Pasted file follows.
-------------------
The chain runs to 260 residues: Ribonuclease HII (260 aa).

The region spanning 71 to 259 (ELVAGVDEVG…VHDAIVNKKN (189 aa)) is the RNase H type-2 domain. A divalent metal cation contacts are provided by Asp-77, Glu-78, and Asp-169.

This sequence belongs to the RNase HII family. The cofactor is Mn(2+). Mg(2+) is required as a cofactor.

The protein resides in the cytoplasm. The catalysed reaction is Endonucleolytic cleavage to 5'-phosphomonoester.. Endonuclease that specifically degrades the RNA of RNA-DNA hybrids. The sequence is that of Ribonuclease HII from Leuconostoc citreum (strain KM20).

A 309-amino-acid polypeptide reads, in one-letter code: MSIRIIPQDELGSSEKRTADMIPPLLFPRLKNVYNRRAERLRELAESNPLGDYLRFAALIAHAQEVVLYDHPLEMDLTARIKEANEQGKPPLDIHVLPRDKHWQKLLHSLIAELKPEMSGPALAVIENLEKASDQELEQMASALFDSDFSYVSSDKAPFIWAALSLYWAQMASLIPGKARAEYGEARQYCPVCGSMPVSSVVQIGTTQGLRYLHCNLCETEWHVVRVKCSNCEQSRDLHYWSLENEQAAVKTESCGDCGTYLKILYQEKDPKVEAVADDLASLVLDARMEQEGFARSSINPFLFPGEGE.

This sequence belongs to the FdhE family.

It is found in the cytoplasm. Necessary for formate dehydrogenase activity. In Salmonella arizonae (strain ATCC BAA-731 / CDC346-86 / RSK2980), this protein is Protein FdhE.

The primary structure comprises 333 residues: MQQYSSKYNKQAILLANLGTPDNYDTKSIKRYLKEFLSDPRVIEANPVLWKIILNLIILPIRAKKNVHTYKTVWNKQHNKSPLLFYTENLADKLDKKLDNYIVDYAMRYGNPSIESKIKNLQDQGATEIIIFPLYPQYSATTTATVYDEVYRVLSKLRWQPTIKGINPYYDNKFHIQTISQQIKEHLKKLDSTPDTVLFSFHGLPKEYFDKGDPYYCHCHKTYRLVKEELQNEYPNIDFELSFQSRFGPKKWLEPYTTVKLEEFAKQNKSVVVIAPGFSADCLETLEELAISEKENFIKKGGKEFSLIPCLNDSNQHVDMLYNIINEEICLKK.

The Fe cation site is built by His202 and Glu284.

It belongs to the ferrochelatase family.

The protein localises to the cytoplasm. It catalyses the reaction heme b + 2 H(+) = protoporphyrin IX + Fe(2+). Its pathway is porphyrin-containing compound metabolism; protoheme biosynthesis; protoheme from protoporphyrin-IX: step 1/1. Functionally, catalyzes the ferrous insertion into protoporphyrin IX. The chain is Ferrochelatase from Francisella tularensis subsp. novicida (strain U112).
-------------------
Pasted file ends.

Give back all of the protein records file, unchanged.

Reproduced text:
The chain runs to 260 residues: Ribonuclease HII (260 aa).

The region spanning 71 to 259 (ELVAGVDEVG…VHDAIVNKKN (189 aa)) is the RNase H type-2 domain. A divalent metal cation contacts are provided by Asp-77, Glu-78, and Asp-169.

This sequence belongs to the RNase HII family. The cofactor is Mn(2+). Mg(2+) is required as a cofactor.

The protein resides in the cytoplasm. The catalysed reaction is Endonucleolytic cleavage to 5'-phosphomonoester.. Endonuclease that specifically degrades the RNA of RNA-DNA hybrids. The sequence is that of Ribonuclease HII from Leuconostoc citreum (strain KM20).

A 309-amino-acid polypeptide reads, in one-letter code: MSIRIIPQDELGSSEKRTADMIPPLLFPRLKNVYNRRAERLRELAESNPLGDYLRFAALIAHAQEVVLYDHPLEMDLTARIKEANEQGKPPLDIHVLPRDKHWQKLLHSLIAELKPEMSGPALAVIENLEKASDQELEQMASALFDSDFSYVSSDKAPFIWAALSLYWAQMASLIPGKARAEYGEARQYCPVCGSMPVSSVVQIGTTQGLRYLHCNLCETEWHVVRVKCSNCEQSRDLHYWSLENEQAAVKTESCGDCGTYLKILYQEKDPKVEAVADDLASLVLDARMEQEGFARSSINPFLFPGEGE.

This sequence belongs to the FdhE family.

It is found in the cytoplasm. Necessary for formate dehydrogenase activity. In Salmonella arizonae (strain ATCC BAA-731 / CDC346-86 / RSK2980), this protein is Protein FdhE.

The primary structure comprises 333 residues: MQQYSSKYNKQAILLANLGTPDNYDTKSIKRYLKEFLSDPRVIEANPVLWKIILNLIILPIRAKKNVHTYKTVWNKQHNKSPLLFYTENLADKLDKKLDNYIVDYAMRYGNPSIESKIKNLQDQGATEIIIFPLYPQYSATTTATVYDEVYRVLSKLRWQPTIKGINPYYDNKFHIQTISQQIKEHLKKLDSTPDTVLFSFHGLPKEYFDKGDPYYCHCHKTYRLVKEELQNEYPNIDFELSFQSRFGPKKWLEPYTTVKLEEFAKQNKSVVVIAPGFSADCLETLEELAISEKENFIKKGGKEFSLIPCLNDSNQHVDMLYNIINEEICLKK.

The Fe cation site is built by His202 and Glu284.

It belongs to the ferrochelatase family.

The protein localises to the cytoplasm. It catalyses the reaction heme b + 2 H(+) = protoporphyrin IX + Fe(2+). Its pathway is porphyrin-containing compound metabolism; protoheme biosynthesis; protoheme from protoporphyrin-IX: step 1/1. Functionally, catalyzes the ferrous insertion into protoporphyrin IX. The chain is Ferrochelatase from Francisella tularensis subsp. novicida (strain U112).